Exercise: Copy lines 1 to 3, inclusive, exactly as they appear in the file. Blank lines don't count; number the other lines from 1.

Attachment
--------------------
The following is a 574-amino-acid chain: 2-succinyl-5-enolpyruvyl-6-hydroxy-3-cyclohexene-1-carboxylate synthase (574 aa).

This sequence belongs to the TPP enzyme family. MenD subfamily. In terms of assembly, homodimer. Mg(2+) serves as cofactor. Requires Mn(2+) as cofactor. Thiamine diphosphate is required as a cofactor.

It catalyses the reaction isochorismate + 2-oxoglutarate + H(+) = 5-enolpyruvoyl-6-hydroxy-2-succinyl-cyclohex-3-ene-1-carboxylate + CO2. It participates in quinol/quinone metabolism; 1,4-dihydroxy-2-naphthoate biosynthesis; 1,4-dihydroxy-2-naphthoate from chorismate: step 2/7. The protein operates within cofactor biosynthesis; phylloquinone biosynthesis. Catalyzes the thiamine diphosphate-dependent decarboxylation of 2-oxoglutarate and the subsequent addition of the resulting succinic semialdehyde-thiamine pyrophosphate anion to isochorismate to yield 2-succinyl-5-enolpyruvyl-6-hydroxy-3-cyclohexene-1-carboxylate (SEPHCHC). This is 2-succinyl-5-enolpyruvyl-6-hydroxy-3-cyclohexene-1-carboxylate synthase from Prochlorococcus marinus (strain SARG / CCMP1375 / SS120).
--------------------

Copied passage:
The following is a 574-amino-acid chain: 2-succinyl-5-enolpyruvyl-6-hydroxy-3-cyclohexene-1-carboxylate synthase (574 aa).

This sequence belongs to the TPP enzyme family. MenD subfamily. In terms of assembly, homodimer. Mg(2+) serves as cofactor. Requires Mn(2+) as cofactor. Thiamine diphosphate is required as a cofactor.

It catalyses the reaction isochorismate + 2-oxoglutarate + H(+) = 5-enolpyruvoyl-6-hydroxy-2-succinyl-cyclohex-3-ene-1-carboxylate + CO2. It participates in quinol/quinone metabolism; 1,4-dihydroxy-2-naphthoate biosynthesis; 1,4-dihydroxy-2-naphthoate from chorismate: step 2/7. The protein operates within cofactor biosynthesis; phylloquinone biosynthesis. Catalyzes the thiamine diphosphate-dependent decarboxylation of 2-oxoglutarate and the subsequent addition of the resulting succinic semialdehyde-thiamine pyrophosphate anion to isochorismate to yield 2-succinyl-5-enolpyruvyl-6-hydroxy-3-cyclohexene-1-carboxylate (SEPHCHC). This is 2-succinyl-5-enolpyruvyl-6-hydroxy-3-cyclohexene-1-carboxylate synthase from Prochlorococcus marinus (strain SARG / CCMP1375 / SS120).